A C2C Badge?
One of the introductory activities we’ve been doing in our “Collections Care Basics” workshops is making badges with small copper sheets, an adhesive pin-back, sharpie pens, and fingerprints. The intended object of this exercise was to send each participant home with a souvenir lesson of the sensitivity of metals to hand oils—a persistent reminder to wear gloves whenever handling metal artifacts.
Badges are currently a hot topic of learning theory and possibly have the potential to challenge standardized learning credentials. Apparently, the C2C badge idea was ahead of its time and could serve, not only as a proper handling reminder, but also as an educational credential.
Recently, the American Alliance of Museums posted a discussion on the potential of badges for museums and described the badge programs of 2 museum organizations—one of which sees value in badges as a means to motivate audience engagement. The AAM post refers to badges both as something 3D, like those participants have produced in our workshops, and as a digital icon that participants receive and could potentially include in a signature (as many professionals now do with degrees or affiliations).
Would a badge from your institution motivate participants to be more engaged with exhibits and programs? Would an actual or digital badge or both be more effective? What types of badges might work? Institutional “Explorer” or local history “Expert” are two possibilities.
Digital badge systems have some demonstrated success as motivators in gaming arenas, in particular, and 3D merit badges have long been a part of activities like scouting. Less certain is the potential use of badges as signifiers of skill or educational credentials. If many organizations (like museums and C2C) offer badges as awards to participants for learning accomplishments, would the available multiplicity allow individual badges to have any meaning or would the quantity a person could accumulate generate the most credit?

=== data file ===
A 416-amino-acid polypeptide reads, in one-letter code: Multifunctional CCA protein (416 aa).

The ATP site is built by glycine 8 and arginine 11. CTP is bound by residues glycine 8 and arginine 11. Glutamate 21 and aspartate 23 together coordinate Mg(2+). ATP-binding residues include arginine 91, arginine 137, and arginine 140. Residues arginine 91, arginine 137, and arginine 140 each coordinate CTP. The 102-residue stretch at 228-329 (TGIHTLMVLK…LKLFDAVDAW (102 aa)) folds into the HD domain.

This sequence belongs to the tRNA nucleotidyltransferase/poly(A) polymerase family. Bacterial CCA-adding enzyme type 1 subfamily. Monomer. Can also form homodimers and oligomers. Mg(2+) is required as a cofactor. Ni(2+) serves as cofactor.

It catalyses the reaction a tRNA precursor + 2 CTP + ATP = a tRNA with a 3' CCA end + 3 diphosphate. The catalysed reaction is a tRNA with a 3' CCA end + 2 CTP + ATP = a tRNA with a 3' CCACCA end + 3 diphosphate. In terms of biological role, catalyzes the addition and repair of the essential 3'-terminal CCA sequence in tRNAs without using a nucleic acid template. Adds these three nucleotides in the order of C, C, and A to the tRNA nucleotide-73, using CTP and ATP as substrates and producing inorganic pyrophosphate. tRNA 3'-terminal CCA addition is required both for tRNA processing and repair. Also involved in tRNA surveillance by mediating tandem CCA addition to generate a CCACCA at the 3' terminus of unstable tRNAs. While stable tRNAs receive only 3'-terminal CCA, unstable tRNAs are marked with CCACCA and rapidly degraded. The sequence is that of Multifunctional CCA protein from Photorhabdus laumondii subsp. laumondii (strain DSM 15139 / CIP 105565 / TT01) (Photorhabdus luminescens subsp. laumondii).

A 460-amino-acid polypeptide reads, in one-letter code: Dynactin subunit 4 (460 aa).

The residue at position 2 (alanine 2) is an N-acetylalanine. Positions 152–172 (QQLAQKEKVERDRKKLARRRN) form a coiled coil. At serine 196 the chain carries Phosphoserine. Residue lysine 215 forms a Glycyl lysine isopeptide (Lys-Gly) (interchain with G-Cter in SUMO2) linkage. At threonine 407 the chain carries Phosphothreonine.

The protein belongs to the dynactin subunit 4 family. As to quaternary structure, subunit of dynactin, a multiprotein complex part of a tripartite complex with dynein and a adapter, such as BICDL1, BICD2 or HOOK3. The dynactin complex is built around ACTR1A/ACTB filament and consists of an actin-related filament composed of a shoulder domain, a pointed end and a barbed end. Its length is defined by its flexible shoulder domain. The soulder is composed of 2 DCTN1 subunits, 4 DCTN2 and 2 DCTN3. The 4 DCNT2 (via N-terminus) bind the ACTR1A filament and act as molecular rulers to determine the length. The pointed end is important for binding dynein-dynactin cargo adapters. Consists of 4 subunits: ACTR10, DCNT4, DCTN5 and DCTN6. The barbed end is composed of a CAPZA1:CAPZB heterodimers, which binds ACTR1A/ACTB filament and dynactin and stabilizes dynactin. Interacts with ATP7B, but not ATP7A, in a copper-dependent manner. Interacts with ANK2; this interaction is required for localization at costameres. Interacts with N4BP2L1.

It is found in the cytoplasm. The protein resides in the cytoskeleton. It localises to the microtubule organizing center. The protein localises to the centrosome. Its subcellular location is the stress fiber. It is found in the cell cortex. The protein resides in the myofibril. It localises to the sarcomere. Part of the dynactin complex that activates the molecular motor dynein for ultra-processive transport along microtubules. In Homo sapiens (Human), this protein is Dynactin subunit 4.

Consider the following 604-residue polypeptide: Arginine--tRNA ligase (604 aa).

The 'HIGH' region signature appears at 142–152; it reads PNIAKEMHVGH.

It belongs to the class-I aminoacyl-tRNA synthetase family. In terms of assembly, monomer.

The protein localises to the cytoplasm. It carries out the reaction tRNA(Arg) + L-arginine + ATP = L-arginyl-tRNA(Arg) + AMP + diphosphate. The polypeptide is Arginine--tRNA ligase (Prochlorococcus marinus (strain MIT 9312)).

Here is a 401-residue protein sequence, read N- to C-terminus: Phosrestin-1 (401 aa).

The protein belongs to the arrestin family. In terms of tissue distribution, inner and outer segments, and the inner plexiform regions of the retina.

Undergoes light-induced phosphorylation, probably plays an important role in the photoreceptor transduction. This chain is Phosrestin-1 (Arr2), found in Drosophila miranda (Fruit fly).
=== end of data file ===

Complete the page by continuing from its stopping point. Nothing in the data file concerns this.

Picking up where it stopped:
Our organization could start offering “Collections Concepts Mastery” badges and “Disaster Preparedness” badges for participation and even distinctive ones for demonstrated skills and achievements in those areas. As a potential or actual C2C participant, would these be motivational? Would seeing this type of digital badge in an acquaintance’s email signature line heighten your respect for that person in any way? In other words, would a digital C2C badge serve as a meaningful professional credential?
Posted on January 8, 2013, in collections care, Connecting to Collections, museums, public programs, workshops and tagged American Alliance of Museums, artifact handling, audience participation, credentials. Bookmark the permalink. Leave a comment.